(However, if the flaws do exist and you have been shabby regarding the maintenance of the property, you need to be honest with yourself about this and not blame prospective tenants who are entitled to a clean and neat residence).

In the end, you don’t want to take on a tenant who genuinely doesn’t seem to be excited to live at the property.

While for you it is an investment, it is also a short-term home for someone else and you want that person to genuinely enjoy living there.

That is what will help make you a good landlord.

2. They have bad manners

How many times have you had an instinct about someone or a situation only to ignore it and pay the price later?

Probably all of us at some point.

These days, I am much more attuned to my gut feelings about situations and if a prospective tenant turns up looking shabby — they don’t need designer clothes just to look neat and tidy — then alarm bells will be ringing.

Perhaps they have a way of talking that suggests they would be difficult to deal with down the track, or sometimes they may be downright rude.

Pay attention to these cues. red wine spill carpet damage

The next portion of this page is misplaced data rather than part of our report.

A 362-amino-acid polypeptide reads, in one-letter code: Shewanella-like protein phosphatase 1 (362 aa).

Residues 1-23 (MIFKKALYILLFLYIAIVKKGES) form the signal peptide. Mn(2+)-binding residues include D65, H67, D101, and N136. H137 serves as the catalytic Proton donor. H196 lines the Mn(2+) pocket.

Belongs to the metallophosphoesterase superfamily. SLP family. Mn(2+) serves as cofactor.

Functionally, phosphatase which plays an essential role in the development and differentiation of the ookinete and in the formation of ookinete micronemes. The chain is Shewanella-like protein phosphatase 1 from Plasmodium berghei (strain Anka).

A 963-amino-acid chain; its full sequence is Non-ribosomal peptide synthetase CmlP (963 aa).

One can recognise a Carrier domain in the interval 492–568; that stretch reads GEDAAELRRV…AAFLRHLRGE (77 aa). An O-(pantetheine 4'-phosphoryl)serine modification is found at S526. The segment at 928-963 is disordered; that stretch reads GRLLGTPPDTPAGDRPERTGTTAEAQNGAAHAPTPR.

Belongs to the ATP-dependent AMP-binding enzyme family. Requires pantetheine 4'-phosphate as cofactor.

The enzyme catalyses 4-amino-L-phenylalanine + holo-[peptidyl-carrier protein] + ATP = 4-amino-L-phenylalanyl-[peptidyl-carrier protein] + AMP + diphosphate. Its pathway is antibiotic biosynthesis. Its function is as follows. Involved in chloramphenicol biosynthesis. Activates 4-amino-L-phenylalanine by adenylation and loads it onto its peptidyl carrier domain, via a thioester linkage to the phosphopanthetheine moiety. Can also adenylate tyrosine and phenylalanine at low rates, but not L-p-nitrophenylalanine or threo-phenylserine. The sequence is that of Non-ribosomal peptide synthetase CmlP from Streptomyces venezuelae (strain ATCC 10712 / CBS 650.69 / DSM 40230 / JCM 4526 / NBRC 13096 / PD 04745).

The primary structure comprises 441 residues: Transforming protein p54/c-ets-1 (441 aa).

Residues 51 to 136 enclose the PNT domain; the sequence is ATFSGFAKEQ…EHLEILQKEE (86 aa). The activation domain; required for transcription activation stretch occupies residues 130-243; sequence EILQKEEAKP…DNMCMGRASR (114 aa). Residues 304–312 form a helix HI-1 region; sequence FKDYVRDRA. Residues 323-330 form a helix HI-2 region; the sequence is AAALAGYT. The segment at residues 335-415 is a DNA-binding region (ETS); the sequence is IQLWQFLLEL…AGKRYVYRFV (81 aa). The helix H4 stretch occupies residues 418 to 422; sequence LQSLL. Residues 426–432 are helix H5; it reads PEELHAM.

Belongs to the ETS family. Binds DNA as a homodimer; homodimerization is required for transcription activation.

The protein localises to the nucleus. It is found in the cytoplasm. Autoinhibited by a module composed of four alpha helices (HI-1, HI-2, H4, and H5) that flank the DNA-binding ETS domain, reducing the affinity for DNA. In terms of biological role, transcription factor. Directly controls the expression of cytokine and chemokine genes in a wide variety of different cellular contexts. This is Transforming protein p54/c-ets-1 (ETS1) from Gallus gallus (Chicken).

If they lack basic manners, then this is a worry, too.

Perhaps they can’t look you in the eye when they talk to you or they spend more time staring at their phones than asking questions about the property.

Are they prompt in returning calls and emails?

Do they make excuses for half-filled out or late applications?

Once again, these are signs of the level of respect they have for others and are great indicators of their general approach to life.

3. They don’t check out

Perhaps the tenant seems fantastic, is keen on the property and ready to move in.

You may want them to come up clean on the verification checks, but pay attention to signs that they are not as good on paper as they purport to be in person.